Iraq's regime is based on sheer sectarianism
"The current Iraqi regime has proven that it is worst than Saddam Hussein's, and more menacing at that," commented Tariq al Homayed, the editor of the pan-Arab Asharq al Awsat newspaper.
"Everyone agreed once that Saddam's regime was a dictatorship. The problem now is that the current regime in Iraq is portrayed as a democracy when in fact it is a system built on an abominable form of sectarianism."
What has been going on in Syria, and in Bahrain before it, has shown that the current Iraqi regime is more concerned with establishing a sectarian regime in which Shiites rule than with democracy, the editor said. "This is just a statement of fact, not an attempt to exacerbate sectarian sentiments."
Take recent comments by senior Iraqi politicians, representing ruling parties in the country, about the ongoing unrest in Syria. "Instead of being concerned with what is befalling unarmed citizens and the need for democracy in Syria, all they're worried about is 'Salafis' taking power in Damascus - meaning the Sunnis, of course.
"They feel that a Syria ruled by Sunnis is a threat to them; they go as far as deny the legitimacy of the Syrian protestors' demands and take the side of Syria's Baathists," the editor added. "If this is the attitude of the new Iraq, well, what is going to become of the Sunnis there?"
In need of more Emirati journalists
The rate of Emiratisation in the UAE media institutions has been remarkably higher than it is today; that's at least how the first-generation Emirati journalists who worked in the field in the 1980s and 1990s feel about it, according to Ahmed al Mansouri, an Emirati columnist with the Abu Dhabi-based Al Ittihad newspaper.
Many Emirati journalists, some with great expertise, have "migrated" in recent years to government authorities to take charge of public relations departments. They were offered handsome packages and a far more manageable workload.
"To compound this problem, Emirati students are very reluctant to enroll in journalism in the UAE universities' communication and mass media schools."
"Most Emirati media students go for PR and audiovisual media instead; in fact, some journalism programmes are exclusively attended by female students."
Part of the problem is that print journalists' salaries aren't that attractive, and options for graduates aren't as diverse as one would hope. But at the heart of the issue lies the decision-making of some local media organisations over the past 10 years, which failed to prioritise Emiratisation, preferring to concentrate on competitiveness and profitability". Thus, Arab journalists who have been practicing for years were given preference.This must change, and Emiratis must be given incentives to renew their interest in journalism.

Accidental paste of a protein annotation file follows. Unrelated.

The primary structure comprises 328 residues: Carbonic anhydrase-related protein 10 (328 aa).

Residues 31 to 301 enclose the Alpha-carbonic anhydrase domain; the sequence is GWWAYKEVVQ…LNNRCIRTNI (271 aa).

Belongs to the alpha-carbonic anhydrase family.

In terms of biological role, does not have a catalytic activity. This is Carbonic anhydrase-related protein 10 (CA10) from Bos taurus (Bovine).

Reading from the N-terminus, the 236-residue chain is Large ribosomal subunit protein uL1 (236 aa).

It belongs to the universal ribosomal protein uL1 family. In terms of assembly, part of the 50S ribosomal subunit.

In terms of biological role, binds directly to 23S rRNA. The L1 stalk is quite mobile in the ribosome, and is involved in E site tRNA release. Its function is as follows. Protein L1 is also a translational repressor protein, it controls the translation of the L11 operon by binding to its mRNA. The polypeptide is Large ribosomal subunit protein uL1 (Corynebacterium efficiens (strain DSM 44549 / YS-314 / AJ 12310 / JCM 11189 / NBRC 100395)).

Damascene wind of change hits Assad
Last February, as the colossal wave of change gained ground across the Arab world, the Wall Street Journal interviewed the Syrian president Bashar al Assad to get his view of events.
In his daily article for the pan-Arab Al Hayat daily, the columnist Daoud al Sharyan quoted Mr al Assad's answer when he was asked on change reaching Syria: "If you want to compare between what is happening in Egypt and Syria, you have to look from a different point," he said. "It is not only about the needs and not only about the reform. It is about the ideology, the beliefs and the cause that you have. There is a difference between having a cause and having a vacuum."
Three months have passed between that interview and the bloody events shaking Syria now. "Were the reports given to Syria's president so misleading that he couldn't conceive of the possibility of such events unfolding in Syria?" asked the writer. "Or is it a total disregard of the people's needs?"
It is incredible that Damascus's leadership is persuaded that slogans of "the cause versus the vacuum" can justify violations, oppression and the absence of individual freedom and social development.
The change train has definitely been set in motion in Syria. It is unfortunate that the Damascus regime, despite observing the experience elsewhere, has not learnt from the mistakes of other regimes.
Egypt's new era of pan-arabism in GCC
The Egyptian prime minister Issam Sharaf has embarked on a diplomatic tour of the Gulf region starting in Saudi Arabia. The first item on his agenda is the possibilities of attracting investment to help put his country's failing economy back on its feet, said the editorial of the London-based Al Quds Al Arabi daily.
The Egyptian economy needs a whooping $12 billion to plug its deficit and revive its financial markets. That would recover the important confidence factor that was lost as a number of big businessmen under the former regime were imprisoned on charges of corruption.
The four Gulf states on Mr Sharaf's itinerary were supporters of the former regime against Iranian ambitions in the Gulf.
But Cairo's new regime has opened dialogue channels with Tehran, heralding a change in Egyptian-Iranian affairs. "It is clear that the new Egyptian formula doesn't necessarily adopt Gulf perspectives on the Iranian threat. It rather looks forward to a normal relationship with Iran, although Mr Sharaf confirmed that it won't take place at a cost to Gulf states."
The outcomes of this tour will determine the Egyptian regime's Arab identity and the nature of its future with the major players on the international scene.
* Digest compiled by Racha Makarem